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How AI can be a tool to increase customer loyalty

Leverage artificial intelligence to improve your relationship with customers and compete with big data.

Even four years out from the first lockdowns, post-pandemic consumer confidence has failed to completely rebound. International conflicts, the energy crisis and inflation have all played a role.

While not all consumers have stopped buying, many continue cutting back. IESE’s José Luis Nueno, who holds the Intent HQ Chair on Changing Consumer behaviour, and Alfonso Urien, director of the centre of data insights at Intent HQ, came together to discuss who these consumers are, why they’ve stopped buying, and how AI can be used to help win them back.

The role of AI in data-poor companies

When it comes to unknown markets or seeking new audiences, AI has leveled the playing field between companies that base their decisions on vast amounts of data, and those that don’t. The latter have a golden opportunity to update their capabilities with AI.

While large brands easily obtain first-party data, giving them a structural advantage, smaller digital-native companies also generate opportunities to target consumers and gather relevant information. Both are fighting to cut out the middleman. Currently, 42% of Nike sales are direct, and the company aims to reach 50% by 2025.

Loyalty programmes, advantages and requirements to attract consumers

Consumers increasingly prefer buying from own-brand stores, but poor customer service can cause a boomerang effect and repel the consumer. The good news is that loyalty programmes, which already reach three billion memberships worldwide, help combat these service errors. According to Nueno, well-designed loyalty programmes can help customers deepen their psychological connection to the brand, resulting in more sales.

A well-designed loyalty programme should offer unique and differentiated loyalty strategies, says Nueno, adding that some 60% of hospitality and leisure companies still offer practically identical proposals. Additionally, many loyalty-building actions fail down the road, due to a lack of follow-up.

The role of AI in retail

AI can help brands navigate data complexity, but “the customer experience must be humanised, especially when delivering good news,” Nueno advises. Data from browsing, online shopping and store visits can inform decisions in three main areas: optimising store assortment and inventory management, customer relations, and how collections are presented.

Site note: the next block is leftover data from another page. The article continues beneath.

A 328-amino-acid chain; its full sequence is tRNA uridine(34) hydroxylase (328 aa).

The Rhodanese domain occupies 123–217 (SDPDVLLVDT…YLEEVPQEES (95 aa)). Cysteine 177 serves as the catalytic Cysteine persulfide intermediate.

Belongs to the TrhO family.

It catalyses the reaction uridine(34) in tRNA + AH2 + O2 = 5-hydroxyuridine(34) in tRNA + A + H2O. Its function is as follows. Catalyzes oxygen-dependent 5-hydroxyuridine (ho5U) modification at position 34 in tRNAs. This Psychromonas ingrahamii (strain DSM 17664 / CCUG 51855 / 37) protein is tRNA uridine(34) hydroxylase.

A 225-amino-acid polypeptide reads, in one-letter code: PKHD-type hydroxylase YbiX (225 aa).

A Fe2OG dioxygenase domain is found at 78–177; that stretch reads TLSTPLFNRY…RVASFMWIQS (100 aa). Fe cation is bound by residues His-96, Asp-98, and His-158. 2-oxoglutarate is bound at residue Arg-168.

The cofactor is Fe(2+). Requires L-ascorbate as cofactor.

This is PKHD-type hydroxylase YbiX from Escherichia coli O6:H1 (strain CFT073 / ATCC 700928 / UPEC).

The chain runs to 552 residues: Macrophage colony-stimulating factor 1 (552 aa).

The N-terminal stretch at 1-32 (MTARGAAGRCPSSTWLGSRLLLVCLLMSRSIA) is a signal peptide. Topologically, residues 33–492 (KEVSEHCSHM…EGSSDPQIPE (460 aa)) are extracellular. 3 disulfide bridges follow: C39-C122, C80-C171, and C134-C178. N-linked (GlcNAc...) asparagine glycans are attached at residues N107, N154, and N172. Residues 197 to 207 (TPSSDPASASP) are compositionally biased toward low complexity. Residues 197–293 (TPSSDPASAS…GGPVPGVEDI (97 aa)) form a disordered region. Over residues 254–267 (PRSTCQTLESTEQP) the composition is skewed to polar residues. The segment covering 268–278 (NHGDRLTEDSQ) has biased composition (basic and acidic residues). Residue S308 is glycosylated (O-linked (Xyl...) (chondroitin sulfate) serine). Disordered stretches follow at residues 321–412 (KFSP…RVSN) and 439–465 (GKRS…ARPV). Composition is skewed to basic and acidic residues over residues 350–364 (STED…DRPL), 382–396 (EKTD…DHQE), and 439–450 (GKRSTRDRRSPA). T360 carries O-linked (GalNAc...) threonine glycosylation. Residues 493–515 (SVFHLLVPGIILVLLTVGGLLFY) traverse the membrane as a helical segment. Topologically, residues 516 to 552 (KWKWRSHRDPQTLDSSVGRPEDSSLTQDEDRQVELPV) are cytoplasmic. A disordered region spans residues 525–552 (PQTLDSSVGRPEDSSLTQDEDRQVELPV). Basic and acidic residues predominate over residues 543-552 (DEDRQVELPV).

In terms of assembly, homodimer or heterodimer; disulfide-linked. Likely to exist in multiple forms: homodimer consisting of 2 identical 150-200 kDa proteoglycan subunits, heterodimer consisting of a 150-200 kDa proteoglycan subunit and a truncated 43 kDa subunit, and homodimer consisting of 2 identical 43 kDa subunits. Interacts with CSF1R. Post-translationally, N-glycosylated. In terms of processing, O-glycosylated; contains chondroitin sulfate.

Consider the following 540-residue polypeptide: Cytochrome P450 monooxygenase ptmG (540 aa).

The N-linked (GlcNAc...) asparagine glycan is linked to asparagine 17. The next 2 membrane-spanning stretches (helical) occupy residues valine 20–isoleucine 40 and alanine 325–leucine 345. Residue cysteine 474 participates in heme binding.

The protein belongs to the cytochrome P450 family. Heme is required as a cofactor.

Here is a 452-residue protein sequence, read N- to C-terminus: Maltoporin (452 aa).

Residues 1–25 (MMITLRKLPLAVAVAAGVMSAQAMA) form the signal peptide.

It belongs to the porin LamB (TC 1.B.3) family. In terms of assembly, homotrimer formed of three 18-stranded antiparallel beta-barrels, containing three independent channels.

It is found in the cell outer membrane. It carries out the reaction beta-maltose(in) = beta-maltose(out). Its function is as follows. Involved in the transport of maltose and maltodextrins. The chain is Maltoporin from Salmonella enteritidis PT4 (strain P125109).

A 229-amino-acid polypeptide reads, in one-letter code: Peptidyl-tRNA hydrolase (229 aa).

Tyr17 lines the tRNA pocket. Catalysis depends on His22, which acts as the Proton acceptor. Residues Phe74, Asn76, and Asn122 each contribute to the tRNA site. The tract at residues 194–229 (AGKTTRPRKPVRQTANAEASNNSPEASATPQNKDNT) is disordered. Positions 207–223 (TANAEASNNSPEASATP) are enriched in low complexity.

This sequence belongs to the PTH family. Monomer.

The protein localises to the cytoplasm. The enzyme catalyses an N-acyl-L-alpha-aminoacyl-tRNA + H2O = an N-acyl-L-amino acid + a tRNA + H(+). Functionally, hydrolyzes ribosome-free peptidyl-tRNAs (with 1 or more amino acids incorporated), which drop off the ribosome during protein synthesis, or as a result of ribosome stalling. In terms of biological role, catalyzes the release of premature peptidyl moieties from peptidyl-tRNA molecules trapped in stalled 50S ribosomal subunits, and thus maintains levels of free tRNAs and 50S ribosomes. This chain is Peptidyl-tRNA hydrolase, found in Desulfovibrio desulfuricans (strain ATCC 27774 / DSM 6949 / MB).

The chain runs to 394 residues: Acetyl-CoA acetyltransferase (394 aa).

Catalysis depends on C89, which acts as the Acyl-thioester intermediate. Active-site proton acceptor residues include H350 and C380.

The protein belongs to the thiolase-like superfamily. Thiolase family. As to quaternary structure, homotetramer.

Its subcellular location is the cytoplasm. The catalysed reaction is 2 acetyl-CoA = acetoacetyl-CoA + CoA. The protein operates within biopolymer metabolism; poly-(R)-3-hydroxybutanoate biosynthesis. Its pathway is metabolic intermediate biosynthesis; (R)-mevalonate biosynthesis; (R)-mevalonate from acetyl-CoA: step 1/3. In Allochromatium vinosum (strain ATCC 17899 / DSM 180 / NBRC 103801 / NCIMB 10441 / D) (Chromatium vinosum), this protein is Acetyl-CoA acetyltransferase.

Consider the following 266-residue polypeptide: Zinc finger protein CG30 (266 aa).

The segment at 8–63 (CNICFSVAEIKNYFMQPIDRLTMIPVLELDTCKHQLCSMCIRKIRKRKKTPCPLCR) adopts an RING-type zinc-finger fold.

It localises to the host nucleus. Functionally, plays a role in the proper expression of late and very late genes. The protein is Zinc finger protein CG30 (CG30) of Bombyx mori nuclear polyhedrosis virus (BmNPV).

Additionally, AI can play a decisive role in consolidating loyalty programmes. According to the consulting firm Bernstein, the 10 key AI-driven applications in the retail sector are:
  • Personalisation and recommendation engines
  • Trend forecasting and predictive analytics
  • Virtual shopping assistants and chatbots
  • Visual search and image recognition
  • Supply-chain optimisation and inventory management
  • Customer segmentation and targeted marketing
  • Sentiment analysis on social media
  • Authentication and counterfeit detection
  • Quality control and automated inspection
  • Sustainability and resource optimisation

In-store digital interaction

Retailers can significantly affect two groups of consumers: “consolidators,” who buy more products, and “optimisers,” who visit infrequently but spend more when they do (e.g., purchasing premium versions).

How to identify these two groups? With AI able to process large amounts of data, AI can not only identify consumption patterns and predict which consumers are most valuable for a loyalty programme, but also determine the ideal location for a retail store, where proximity is key.

Digital interaction will become the norm in stores, from luxury to food. After overcoming COVID-19 restrictions, traditional grocery stores are likely to regain their dominance, but now loaded with digital means to interact with the consumer inside the store, Nueno predicts.

One such technology is Scan&Go, which sends direct messages and advertising to users in stores, enhancing the shopping experience. Another is digital coupons, similar to brochures but with the ability to track conversion with a high level of accuracy.

The power of retail media

Digital actions at or near points of purchase, known as retail media, are “the most radical change in brand marketing in the last 30 years,” Nueno asserts. They include advertising on platforms like Google or Facebook based on consumer databases provided by loyalty programmes or ecommerce platforms.

Retailers are increasingly aware of the importance of retail media, although many, especially medium-sized ones, have limited resources or audience volume. In 2022, 88% of retailers considered private labels - a product manufactured by one company and sold under another company’s brand name - as an effective tool for creating loyalty, and 40.8% of consumers expressed a desire to increase their consumption of private-label products in the next year. Additionally, over 60% of millennials equate the quality of private labels with that of the manufacturer.

For luxury brands, those with a loyal customer cohort and a narrow offering in high-barrier categories experience the best growth, as is the case with Louis Vuitton (LVMH) and Hermès, brands that only sell directly to consumers in their own stores or websites.

Ultimately, brands should take advantage of the new opportunities offered by AI, from aligning marketing and sales resources to designing loyalty programs. All without forgetting the human touch.

Useful resources:
IESE Insight
INSIGHT is the knowledge portal of IESE, one of the world's leading international graduate business schools.
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